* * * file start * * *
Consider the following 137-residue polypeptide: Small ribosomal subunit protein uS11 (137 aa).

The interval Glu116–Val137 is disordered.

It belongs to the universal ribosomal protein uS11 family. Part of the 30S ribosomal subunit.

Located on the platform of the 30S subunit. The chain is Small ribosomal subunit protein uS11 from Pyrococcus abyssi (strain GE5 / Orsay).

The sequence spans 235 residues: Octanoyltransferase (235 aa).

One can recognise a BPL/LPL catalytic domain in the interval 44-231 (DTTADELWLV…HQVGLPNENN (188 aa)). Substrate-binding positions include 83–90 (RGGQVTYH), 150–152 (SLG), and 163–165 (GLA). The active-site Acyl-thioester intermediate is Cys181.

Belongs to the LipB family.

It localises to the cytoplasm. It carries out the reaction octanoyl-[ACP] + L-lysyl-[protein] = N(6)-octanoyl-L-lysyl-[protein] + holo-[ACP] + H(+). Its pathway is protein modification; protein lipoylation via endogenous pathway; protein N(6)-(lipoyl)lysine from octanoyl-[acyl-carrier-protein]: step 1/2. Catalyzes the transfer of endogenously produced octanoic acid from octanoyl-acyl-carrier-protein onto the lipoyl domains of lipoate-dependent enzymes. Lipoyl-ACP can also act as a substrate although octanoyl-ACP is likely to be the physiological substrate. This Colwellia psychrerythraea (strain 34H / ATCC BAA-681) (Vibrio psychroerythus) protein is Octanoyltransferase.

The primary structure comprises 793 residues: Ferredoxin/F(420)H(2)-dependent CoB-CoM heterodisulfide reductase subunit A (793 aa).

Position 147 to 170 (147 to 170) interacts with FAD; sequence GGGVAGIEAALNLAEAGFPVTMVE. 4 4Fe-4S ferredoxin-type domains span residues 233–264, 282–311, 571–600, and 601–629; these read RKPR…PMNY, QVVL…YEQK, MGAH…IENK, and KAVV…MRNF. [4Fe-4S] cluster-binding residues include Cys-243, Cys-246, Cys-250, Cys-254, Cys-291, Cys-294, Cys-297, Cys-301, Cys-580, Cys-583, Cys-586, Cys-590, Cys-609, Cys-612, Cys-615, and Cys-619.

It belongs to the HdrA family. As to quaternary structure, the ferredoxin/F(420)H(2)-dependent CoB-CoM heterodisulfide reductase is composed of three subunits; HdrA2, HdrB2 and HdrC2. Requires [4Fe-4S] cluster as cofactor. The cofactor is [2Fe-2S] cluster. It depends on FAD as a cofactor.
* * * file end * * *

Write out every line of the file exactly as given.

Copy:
Consider the following 137-residue polypeptide: Small ribosomal subunit protein uS11 (137 aa).

The interval Glu116–Val137 is disordered.

It belongs to the universal ribosomal protein uS11 family. Part of the 30S ribosomal subunit.

Located on the platform of the 30S subunit. The chain is Small ribosomal subunit protein uS11 from Pyrococcus abyssi (strain GE5 / Orsay).

The sequence spans 235 residues: Octanoyltransferase (235 aa).

One can recognise a BPL/LPL catalytic domain in the interval 44-231 (DTTADELWLV…HQVGLPNENN (188 aa)). Substrate-binding positions include 83–90 (RGGQVTYH), 150–152 (SLG), and 163–165 (GLA). The active-site Acyl-thioester intermediate is Cys181.

Belongs to the LipB family.

It localises to the cytoplasm. It carries out the reaction octanoyl-[ACP] + L-lysyl-[protein] = N(6)-octanoyl-L-lysyl-[protein] + holo-[ACP] + H(+). Its pathway is protein modification; protein lipoylation via endogenous pathway; protein N(6)-(lipoyl)lysine from octanoyl-[acyl-carrier-protein]: step 1/2. Catalyzes the transfer of endogenously produced octanoic acid from octanoyl-acyl-carrier-protein onto the lipoyl domains of lipoate-dependent enzymes. Lipoyl-ACP can also act as a substrate although octanoyl-ACP is likely to be the physiological substrate. This Colwellia psychrerythraea (strain 34H / ATCC BAA-681) (Vibrio psychroerythus) protein is Octanoyltransferase.

The primary structure comprises 793 residues: Ferredoxin/F(420)H(2)-dependent CoB-CoM heterodisulfide reductase subunit A (793 aa).

Position 147 to 170 (147 to 170) interacts with FAD; sequence GGGVAGIEAALNLAEAGFPVTMVE. 4 4Fe-4S ferredoxin-type domains span residues 233–264, 282–311, 571–600, and 601–629; these read RKPR…PMNY, QVVL…YEQK, MGAH…IENK, and KAVV…MRNF. [4Fe-4S] cluster-binding residues include Cys-243, Cys-246, Cys-250, Cys-254, Cys-291, Cys-294, Cys-297, Cys-301, Cys-580, Cys-583, Cys-586, Cys-590, Cys-609, Cys-612, Cys-615, and Cys-619.

It belongs to the HdrA family. As to quaternary structure, the ferredoxin/F(420)H(2)-dependent CoB-CoM heterodisulfide reductase is composed of three subunits; HdrA2, HdrB2 and HdrC2. Requires [4Fe-4S] cluster as cofactor. The cofactor is [2Fe-2S] cluster. It depends on FAD as a cofactor.